this gets built if the City Council approves Mayor Rahm Emanuel’s plan for a $2-a-day “congestion fee” on downtown parkers. ..its right in the Trib story. Your subject header seems to assume it did ..a big assumption

wendigo said...

who cares about L trains? We need more places to eat!!

Anonymous said...

There was a Cermak stop before - it looks like parts of it ended up over the street because of Cermak getting widened at some point. http://www.chicago-l.org/stations/cermak.html

Chef Luciano said...

Anon 10-18 thanks for the additional info. This station was built in 1892 one of the original!
And Now City wants to reopen it in a grand style. Only a block away, we resored the first White Castle" built in 1930.

This is great news. Hopefully it will encourage property owners in Music Row to restore their buildings to the old glory.

A Friend of Ours or A Friend of Mine? said...

The city and Department of Planning & their cronney (Bennet Haller) are a bunch of liars. They host these faux community meetings like 2-3 years ago, make promises about evaluation and more meetings with the community, and they are never to be heard from again.

Where did you LEMMINGS think it was going to be built? Take a look at land records where the station is to be built, and think about it you 'Chumbolones'. One one side of Cermak is property that was (and could still silently be) owned by 'a friend our ourzzzz' Tommy Dipiazza.

'An, ohn de otter side a de street', along the tracks we have none other than our friends at the Woodlawn Community Development Corp of 6040 S HARPER AVE
CHICAGO, IL 60637.

For those of you that need a history lesson of Chicago development about our friends at Woodlawn here is a sample http://www.chicagonow.com/chicago-muckrakers/2010/09/1-3-million-a-politically-connected-landord-problem-buildings-and-a-correction/

Now, we really can't tell if the 18th or the Cermak stop would have been the best location, because there was never a chance for a serious evaluation.

Even better, is this quite possibly yet another of 1,001 examples on how to steal taxpayer funds and how to make it look legal? Why would the city wait suspiciously longer, AFTER tearing down IKES homes with FEDERAL TARP FUNDS, to purchase land needed to build said Cermak station, when by tearing down the public housing, the land price value could have just doubled or trippled in market value? If this is the case, simply BRILLIANT (golf clap)!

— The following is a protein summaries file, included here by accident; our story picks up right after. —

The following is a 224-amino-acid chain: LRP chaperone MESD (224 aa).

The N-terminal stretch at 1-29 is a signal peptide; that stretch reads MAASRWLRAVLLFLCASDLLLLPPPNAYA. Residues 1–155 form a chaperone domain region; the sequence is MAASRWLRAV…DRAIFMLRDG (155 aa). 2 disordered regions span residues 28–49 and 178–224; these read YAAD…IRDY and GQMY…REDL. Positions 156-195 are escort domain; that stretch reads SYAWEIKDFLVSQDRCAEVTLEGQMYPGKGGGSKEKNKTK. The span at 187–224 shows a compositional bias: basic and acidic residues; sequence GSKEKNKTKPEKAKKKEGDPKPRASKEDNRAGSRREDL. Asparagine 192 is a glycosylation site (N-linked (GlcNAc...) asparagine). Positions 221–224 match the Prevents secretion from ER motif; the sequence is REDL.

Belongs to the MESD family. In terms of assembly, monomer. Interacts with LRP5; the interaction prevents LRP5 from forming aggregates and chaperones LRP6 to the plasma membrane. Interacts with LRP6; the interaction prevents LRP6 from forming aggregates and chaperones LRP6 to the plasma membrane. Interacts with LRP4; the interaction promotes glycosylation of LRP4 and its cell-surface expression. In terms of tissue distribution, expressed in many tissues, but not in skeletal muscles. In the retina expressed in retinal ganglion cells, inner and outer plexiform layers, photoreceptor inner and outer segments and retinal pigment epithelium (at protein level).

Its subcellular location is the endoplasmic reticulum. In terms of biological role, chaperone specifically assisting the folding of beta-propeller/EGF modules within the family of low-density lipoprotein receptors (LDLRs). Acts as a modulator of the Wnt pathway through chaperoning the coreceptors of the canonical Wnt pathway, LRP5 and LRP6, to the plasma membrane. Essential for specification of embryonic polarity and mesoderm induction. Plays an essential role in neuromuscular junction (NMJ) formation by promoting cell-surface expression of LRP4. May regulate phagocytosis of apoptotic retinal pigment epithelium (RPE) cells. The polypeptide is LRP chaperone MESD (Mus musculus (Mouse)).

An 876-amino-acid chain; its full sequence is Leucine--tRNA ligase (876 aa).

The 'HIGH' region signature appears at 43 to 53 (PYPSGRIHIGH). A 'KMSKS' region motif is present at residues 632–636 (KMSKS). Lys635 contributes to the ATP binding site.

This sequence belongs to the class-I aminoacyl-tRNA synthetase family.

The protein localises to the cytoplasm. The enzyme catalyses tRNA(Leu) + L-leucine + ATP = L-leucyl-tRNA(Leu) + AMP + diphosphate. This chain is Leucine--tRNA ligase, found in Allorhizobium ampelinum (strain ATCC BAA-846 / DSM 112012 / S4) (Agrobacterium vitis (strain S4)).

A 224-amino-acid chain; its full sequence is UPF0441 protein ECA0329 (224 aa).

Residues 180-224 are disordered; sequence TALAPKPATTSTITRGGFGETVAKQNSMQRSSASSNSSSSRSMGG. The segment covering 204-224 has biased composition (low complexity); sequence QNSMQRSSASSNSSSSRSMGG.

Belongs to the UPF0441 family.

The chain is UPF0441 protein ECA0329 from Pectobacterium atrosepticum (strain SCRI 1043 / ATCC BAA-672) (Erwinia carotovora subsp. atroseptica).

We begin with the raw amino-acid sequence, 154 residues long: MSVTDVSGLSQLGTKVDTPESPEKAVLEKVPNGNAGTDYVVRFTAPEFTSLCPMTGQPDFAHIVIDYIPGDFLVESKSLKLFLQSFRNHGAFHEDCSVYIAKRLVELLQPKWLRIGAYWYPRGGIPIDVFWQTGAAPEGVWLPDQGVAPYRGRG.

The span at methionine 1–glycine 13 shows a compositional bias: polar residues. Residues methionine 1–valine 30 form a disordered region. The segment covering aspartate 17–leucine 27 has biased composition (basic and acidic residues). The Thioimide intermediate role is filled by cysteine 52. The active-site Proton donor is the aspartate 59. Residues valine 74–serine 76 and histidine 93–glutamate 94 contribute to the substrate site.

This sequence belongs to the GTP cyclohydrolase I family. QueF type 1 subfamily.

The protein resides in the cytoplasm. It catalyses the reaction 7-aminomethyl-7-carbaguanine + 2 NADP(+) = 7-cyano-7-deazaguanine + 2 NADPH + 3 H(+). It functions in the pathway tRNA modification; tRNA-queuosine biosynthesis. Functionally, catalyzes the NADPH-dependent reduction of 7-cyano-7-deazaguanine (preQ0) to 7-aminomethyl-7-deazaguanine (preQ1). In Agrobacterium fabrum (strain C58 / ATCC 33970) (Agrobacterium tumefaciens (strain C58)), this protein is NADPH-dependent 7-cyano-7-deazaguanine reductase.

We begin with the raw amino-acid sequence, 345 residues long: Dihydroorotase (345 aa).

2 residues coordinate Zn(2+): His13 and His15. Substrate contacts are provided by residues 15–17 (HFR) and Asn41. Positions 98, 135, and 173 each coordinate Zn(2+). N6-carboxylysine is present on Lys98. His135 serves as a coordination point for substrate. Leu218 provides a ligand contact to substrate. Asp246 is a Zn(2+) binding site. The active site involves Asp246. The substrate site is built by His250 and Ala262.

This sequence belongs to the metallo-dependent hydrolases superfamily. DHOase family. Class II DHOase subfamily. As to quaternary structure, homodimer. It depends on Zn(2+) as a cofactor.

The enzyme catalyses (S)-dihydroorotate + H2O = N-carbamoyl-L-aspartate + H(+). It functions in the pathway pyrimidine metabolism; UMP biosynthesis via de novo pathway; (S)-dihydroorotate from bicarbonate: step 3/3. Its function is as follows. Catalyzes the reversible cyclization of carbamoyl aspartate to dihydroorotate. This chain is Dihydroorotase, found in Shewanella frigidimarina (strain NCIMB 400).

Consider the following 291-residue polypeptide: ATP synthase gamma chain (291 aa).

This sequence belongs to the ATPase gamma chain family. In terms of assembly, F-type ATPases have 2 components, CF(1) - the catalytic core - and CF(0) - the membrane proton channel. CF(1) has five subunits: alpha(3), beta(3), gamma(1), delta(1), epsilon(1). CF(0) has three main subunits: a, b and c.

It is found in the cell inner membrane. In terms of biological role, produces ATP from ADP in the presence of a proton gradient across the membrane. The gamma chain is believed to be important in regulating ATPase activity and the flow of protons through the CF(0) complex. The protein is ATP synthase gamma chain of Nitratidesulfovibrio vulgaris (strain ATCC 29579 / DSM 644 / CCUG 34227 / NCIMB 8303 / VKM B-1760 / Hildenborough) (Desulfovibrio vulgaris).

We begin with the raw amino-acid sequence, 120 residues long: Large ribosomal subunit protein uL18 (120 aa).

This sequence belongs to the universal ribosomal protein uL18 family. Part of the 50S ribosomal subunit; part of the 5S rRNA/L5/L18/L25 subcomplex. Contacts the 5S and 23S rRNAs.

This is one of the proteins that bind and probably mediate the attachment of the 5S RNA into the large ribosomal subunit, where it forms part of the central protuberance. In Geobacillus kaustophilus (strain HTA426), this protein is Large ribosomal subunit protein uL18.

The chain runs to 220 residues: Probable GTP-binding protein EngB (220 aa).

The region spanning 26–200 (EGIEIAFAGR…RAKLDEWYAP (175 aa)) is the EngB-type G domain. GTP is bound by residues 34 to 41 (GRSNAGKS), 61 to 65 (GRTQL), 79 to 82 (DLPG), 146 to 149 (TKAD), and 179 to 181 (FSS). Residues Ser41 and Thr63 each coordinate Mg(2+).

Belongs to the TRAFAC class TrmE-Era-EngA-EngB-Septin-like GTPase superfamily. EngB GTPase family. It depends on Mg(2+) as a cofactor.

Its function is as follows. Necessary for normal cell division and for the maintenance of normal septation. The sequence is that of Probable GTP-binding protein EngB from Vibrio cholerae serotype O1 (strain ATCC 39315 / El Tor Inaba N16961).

Anonymous said...

Re: who owns the land - they seem a lot more smarter than all of us. I dont care about crappy homes in woodlawn.. if they own the land - I hope they sell it to the city. Re DiPiazza - same thing - god bless them if they took the time to get connected and make money. If they get in trouble for something - they took the chance. When you are in political positions - you will then understand how things get done. If they dont get anything going your constituents vote you out.

Anonymous said...

Anon 5:40. What the hell are you talking about. Tommy is a developer, of course he has his own agenda. In this situation whats good for Tommy is good for most of us that live in the South Loop. So again what the hell are you talking about?

Anonymous said...

While an 18th St. stop would be more convenient for me to get into the Loop for work and like other commenters mentioned--potential for a Green and Orange line access, I think the value of having a Cermak stop is much greater. The access to McCormick place, a *hopefully* developed Motor Row is important to the areas development.

A Friend of Ours or A Friend of Mine? said...

Thanks for the laugh Anon October 18, 2011 6:00 PM & 8:40PM.

It appears your standard for integrity and corruption is lower than most..."if they own the land - I hope they sell it to the city. Re DiPiazza - same thing - god bless them if they took the time to get connected and make money. "

Where were you when Blago was assembling a jury?

If you think they just happened upon this property, I have some land for you in Florida. So as you see it, yet another member of the Chicago Plan Commission (with inside information) "took a chance" and could wind up with a windfall of money above what the city should be paying ('graft tax')? So much for using taxes & TIFF funds for school, park, or other needs?

BRENDAN said...

A Friend.....

some people don't want to let facts get in the way of what they believe to be true. Well Said!

Anonymous said...

To Anon 5:40 - Clearly you live in a fantasy world.
Anonymous Anon 5:40. What the hell are you talking about. Tommy is a developer, of course he has his own agenda. In this situation whats good for Tommy is good for most of us that live in the South Loop. So again what the hell are you talking about?

I would suggest you do some research about some of the development, land acquisition and title process, and problems behind the development scene and get back to the class with your report.

Hint: look not only who currently owns the property, but follow the cast of names involved in sale chain-of-custody, banks, title companies, real estate lawyers, as well as those who have been puppeted out publically as the figurehead 'owner' or 'developer' for completed and canceled projects.

It's almost a methodical, yet perpetual fine tune symphony, quietly churning through a wash, spin, and dry cycle.